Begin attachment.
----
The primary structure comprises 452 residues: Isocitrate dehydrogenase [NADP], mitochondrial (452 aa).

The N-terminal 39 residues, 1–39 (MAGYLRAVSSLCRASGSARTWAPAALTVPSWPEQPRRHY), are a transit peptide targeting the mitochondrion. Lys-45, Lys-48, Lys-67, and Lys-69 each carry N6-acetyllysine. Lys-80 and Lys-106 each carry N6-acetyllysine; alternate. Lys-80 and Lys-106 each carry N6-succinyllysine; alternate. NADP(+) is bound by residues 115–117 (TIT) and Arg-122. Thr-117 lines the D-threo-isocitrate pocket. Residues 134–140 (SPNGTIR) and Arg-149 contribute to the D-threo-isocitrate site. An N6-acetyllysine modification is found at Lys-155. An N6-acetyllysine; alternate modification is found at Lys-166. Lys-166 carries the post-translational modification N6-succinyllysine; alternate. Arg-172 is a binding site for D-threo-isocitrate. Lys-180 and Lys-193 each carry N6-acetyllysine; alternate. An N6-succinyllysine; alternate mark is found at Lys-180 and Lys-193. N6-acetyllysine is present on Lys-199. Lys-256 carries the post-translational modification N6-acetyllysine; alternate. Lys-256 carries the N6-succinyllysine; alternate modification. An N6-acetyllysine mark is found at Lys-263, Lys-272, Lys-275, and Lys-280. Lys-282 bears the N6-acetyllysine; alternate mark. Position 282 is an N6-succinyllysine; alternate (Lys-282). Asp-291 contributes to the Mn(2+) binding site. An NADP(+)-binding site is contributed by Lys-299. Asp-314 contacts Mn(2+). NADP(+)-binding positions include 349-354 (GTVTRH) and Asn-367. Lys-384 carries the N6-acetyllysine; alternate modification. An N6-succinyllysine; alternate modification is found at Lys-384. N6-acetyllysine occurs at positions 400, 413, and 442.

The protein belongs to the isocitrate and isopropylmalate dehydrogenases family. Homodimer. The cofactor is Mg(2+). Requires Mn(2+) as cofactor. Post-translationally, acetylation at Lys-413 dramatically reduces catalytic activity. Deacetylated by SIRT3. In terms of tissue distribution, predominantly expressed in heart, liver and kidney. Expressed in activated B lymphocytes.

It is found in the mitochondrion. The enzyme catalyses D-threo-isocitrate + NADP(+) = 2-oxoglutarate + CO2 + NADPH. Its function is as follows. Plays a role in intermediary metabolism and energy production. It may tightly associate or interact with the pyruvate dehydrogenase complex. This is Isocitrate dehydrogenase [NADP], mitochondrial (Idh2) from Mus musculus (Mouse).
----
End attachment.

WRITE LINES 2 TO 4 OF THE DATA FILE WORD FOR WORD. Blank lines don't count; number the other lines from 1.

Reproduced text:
The N-terminal 39 residues, 1–39 (MAGYLRAVSSLCRASGSARTWAPAALTVPSWPEQPRRHY), are a transit peptide targeting the mitochondrion. Lys-45, Lys-48, Lys-67, and Lys-69 each carry N6-acetyllysine. Lys-80 and Lys-106 each carry N6-acetyllysine; alternate. Lys-80 and Lys-106 each carry N6-succinyllysine; alternate. NADP(+) is bound by residues 115–117 (TIT) and Arg-122. Thr-117 lines the D-threo-isocitrate pocket. Residues 134–140 (SPNGTIR) and Arg-149 contribute to the D-threo-isocitrate site. An N6-acetyllysine modification is found at Lys-155. An N6-acetyllysine; alternate modification is found at Lys-166. Lys-166 carries the post-translational modification N6-succinyllysine; alternate. Arg-172 is a binding site for D-threo-isocitrate. Lys-180 and Lys-193 each carry N6-acetyllysine; alternate. An N6-succinyllysine; alternate mark is found at Lys-180 and Lys-193. N6-acetyllysine is present on Lys-199. Lys-256 carries the post-translational modification N6-acetyllysine; alternate. Lys-256 carries the N6-succinyllysine; alternate modification. An N6-acetyllysine mark is found at Lys-263, Lys-272, Lys-275, and Lys-280. Lys-282 bears the N6-acetyllysine; alternate mark. Position 282 is an N6-succinyllysine; alternate (Lys-282). Asp-291 contributes to the Mn(2+) binding site. An NADP(+)-binding site is contributed by Lys-299. Asp-314 contacts Mn(2+). NADP(+)-binding positions include 349-354 (GTVTRH) and Asn-367. Lys-384 carries the N6-acetyllysine; alternate modification. An N6-succinyllysine; alternate modification is found at Lys-384. N6-acetyllysine occurs at positions 400, 413, and 442.

The protein belongs to the isocitrate and isopropylmalate dehydrogenases family. Homodimer. The cofactor is Mg(2+). Requires Mn(2+) as cofactor. Post-translationally, acetylation at Lys-413 dramatically reduces catalytic activity. Deacetylated by SIRT3. In terms of tissue distribution, predominantly expressed in heart, liver and kidney. Expressed in activated B lymphocytes.

It is found in the mitochondrion. The enzyme catalyses D-threo-isocitrate + NADP(+) = 2-oxoglutarate + CO2 + NADPH. Its function is as follows. Plays a role in intermediary metabolism and energy production. It may tightly associate or interact with the pyruvate dehydrogenase complex. This is Isocitrate dehydrogenase [NADP], mitochondrial (Idh2) from Mus musculus (Mouse).